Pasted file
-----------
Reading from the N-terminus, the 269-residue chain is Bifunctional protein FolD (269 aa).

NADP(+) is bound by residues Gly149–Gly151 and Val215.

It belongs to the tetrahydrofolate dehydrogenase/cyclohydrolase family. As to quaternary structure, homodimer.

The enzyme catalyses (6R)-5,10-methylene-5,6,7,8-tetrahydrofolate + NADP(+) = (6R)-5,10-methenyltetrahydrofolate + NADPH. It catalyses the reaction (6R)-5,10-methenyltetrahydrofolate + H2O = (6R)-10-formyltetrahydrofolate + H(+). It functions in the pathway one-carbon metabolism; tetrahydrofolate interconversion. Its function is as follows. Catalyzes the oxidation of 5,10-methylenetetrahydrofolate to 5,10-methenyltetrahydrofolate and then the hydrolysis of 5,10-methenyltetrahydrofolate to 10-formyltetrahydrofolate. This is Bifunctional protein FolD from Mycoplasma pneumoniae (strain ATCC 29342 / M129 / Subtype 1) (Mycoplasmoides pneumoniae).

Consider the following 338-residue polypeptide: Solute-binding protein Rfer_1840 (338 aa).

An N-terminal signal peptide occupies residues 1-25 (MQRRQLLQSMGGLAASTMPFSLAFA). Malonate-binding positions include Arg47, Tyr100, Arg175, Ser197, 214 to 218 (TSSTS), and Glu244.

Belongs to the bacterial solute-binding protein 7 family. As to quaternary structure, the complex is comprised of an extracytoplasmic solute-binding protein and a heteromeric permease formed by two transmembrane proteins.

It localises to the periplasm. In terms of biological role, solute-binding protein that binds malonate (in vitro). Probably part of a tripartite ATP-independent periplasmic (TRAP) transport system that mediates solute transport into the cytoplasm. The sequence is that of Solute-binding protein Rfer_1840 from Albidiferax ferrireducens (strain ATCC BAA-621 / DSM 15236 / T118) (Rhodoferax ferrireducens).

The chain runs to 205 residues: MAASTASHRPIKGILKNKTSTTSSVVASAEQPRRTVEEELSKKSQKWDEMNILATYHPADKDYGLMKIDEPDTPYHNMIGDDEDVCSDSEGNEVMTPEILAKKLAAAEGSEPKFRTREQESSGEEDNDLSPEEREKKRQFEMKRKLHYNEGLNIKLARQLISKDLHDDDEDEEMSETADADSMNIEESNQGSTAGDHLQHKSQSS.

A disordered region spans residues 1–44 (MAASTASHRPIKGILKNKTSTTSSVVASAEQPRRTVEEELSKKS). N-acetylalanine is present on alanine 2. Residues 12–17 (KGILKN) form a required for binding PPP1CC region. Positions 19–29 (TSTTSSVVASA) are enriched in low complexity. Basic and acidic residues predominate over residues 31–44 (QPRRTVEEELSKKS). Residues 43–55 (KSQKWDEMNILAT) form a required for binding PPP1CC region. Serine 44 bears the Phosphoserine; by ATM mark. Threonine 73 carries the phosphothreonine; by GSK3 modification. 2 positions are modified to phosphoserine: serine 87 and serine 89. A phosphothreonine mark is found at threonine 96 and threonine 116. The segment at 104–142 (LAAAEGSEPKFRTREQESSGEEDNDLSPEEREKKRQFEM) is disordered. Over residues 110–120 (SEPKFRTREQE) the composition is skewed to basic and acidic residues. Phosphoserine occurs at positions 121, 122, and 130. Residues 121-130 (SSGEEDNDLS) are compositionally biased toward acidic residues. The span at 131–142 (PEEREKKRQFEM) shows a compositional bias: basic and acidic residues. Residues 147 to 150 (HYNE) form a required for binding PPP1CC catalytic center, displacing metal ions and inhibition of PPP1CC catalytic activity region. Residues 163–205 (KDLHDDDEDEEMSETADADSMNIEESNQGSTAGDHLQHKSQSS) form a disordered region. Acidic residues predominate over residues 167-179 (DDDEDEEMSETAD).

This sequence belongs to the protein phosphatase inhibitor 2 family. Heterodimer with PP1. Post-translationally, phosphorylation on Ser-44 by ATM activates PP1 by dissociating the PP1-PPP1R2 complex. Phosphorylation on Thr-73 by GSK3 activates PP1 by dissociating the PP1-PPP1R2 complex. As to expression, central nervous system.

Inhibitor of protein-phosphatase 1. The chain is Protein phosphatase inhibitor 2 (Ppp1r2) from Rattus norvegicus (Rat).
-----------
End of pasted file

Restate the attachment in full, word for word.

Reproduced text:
Reading from the N-terminus, the 269-residue chain is Bifunctional protein FolD (269 aa).

NADP(+) is bound by residues Gly149–Gly151 and Val215.

It belongs to the tetrahydrofolate dehydrogenase/cyclohydrolase family. As to quaternary structure, homodimer.

The enzyme catalyses (6R)-5,10-methylene-5,6,7,8-tetrahydrofolate + NADP(+) = (6R)-5,10-methenyltetrahydrofolate + NADPH. It catalyses the reaction (6R)-5,10-methenyltetrahydrofolate + H2O = (6R)-10-formyltetrahydrofolate + H(+). It functions in the pathway one-carbon metabolism; tetrahydrofolate interconversion. Its function is as follows. Catalyzes the oxidation of 5,10-methylenetetrahydrofolate to 5,10-methenyltetrahydrofolate and then the hydrolysis of 5,10-methenyltetrahydrofolate to 10-formyltetrahydrofolate. This is Bifunctional protein FolD from Mycoplasma pneumoniae (strain ATCC 29342 / M129 / Subtype 1) (Mycoplasmoides pneumoniae).

Consider the following 338-residue polypeptide: Solute-binding protein Rfer_1840 (338 aa).

An N-terminal signal peptide occupies residues 1-25 (MQRRQLLQSMGGLAASTMPFSLAFA). Malonate-binding positions include Arg47, Tyr100, Arg175, Ser197, 214 to 218 (TSSTS), and Glu244.

Belongs to the bacterial solute-binding protein 7 family. As to quaternary structure, the complex is comprised of an extracytoplasmic solute-binding protein and a heteromeric permease formed by two transmembrane proteins.

It localises to the periplasm. In terms of biological role, solute-binding protein that binds malonate (in vitro). Probably part of a tripartite ATP-independent periplasmic (TRAP) transport system that mediates solute transport into the cytoplasm. The sequence is that of Solute-binding protein Rfer_1840 from Albidiferax ferrireducens (strain ATCC BAA-621 / DSM 15236 / T118) (Rhodoferax ferrireducens).

The chain runs to 205 residues: MAASTASHRPIKGILKNKTSTTSSVVASAEQPRRTVEEELSKKSQKWDEMNILATYHPADKDYGLMKIDEPDTPYHNMIGDDEDVCSDSEGNEVMTPEILAKKLAAAEGSEPKFRTREQESSGEEDNDLSPEEREKKRQFEMKRKLHYNEGLNIKLARQLISKDLHDDDEDEEMSETADADSMNIEESNQGSTAGDHLQHKSQSS.

A disordered region spans residues 1–44 (MAASTASHRPIKGILKNKTSTTSSVVASAEQPRRTVEEELSKKS). N-acetylalanine is present on alanine 2. Residues 12–17 (KGILKN) form a required for binding PPP1CC region. Positions 19–29 (TSTTSSVVASA) are enriched in low complexity. Basic and acidic residues predominate over residues 31–44 (QPRRTVEEELSKKS). Residues 43–55 (KSQKWDEMNILAT) form a required for binding PPP1CC region. Serine 44 bears the Phosphoserine; by ATM mark. Threonine 73 carries the phosphothreonine; by GSK3 modification. 2 positions are modified to phosphoserine: serine 87 and serine 89. A phosphothreonine mark is found at threonine 96 and threonine 116. The segment at 104–142 (LAAAEGSEPKFRTREQESSGEEDNDLSPEEREKKRQFEM) is disordered. Over residues 110–120 (SEPKFRTREQE) the composition is skewed to basic and acidic residues. Phosphoserine occurs at positions 121, 122, and 130. Residues 121-130 (SSGEEDNDLS) are compositionally biased toward acidic residues. The span at 131–142 (PEEREKKRQFEM) shows a compositional bias: basic and acidic residues. Residues 147 to 150 (HYNE) form a required for binding PPP1CC catalytic center, displacing metal ions and inhibition of PPP1CC catalytic activity region. Residues 163–205 (KDLHDDDEDEEMSETADADSMNIEESNQGSTAGDHLQHKSQSS) form a disordered region. Acidic residues predominate over residues 167-179 (DDDEDEEMSETAD).

This sequence belongs to the protein phosphatase inhibitor 2 family. Heterodimer with PP1. Post-translationally, phosphorylation on Ser-44 by ATM activates PP1 by dissociating the PP1-PPP1R2 complex. Phosphorylation on Thr-73 by GSK3 activates PP1 by dissociating the PP1-PPP1R2 complex. As to expression, central nervous system.

Inhibitor of protein-phosphatase 1. The chain is Protein phosphatase inhibitor 2 (Ppp1r2) from Rattus norvegicus (Rat).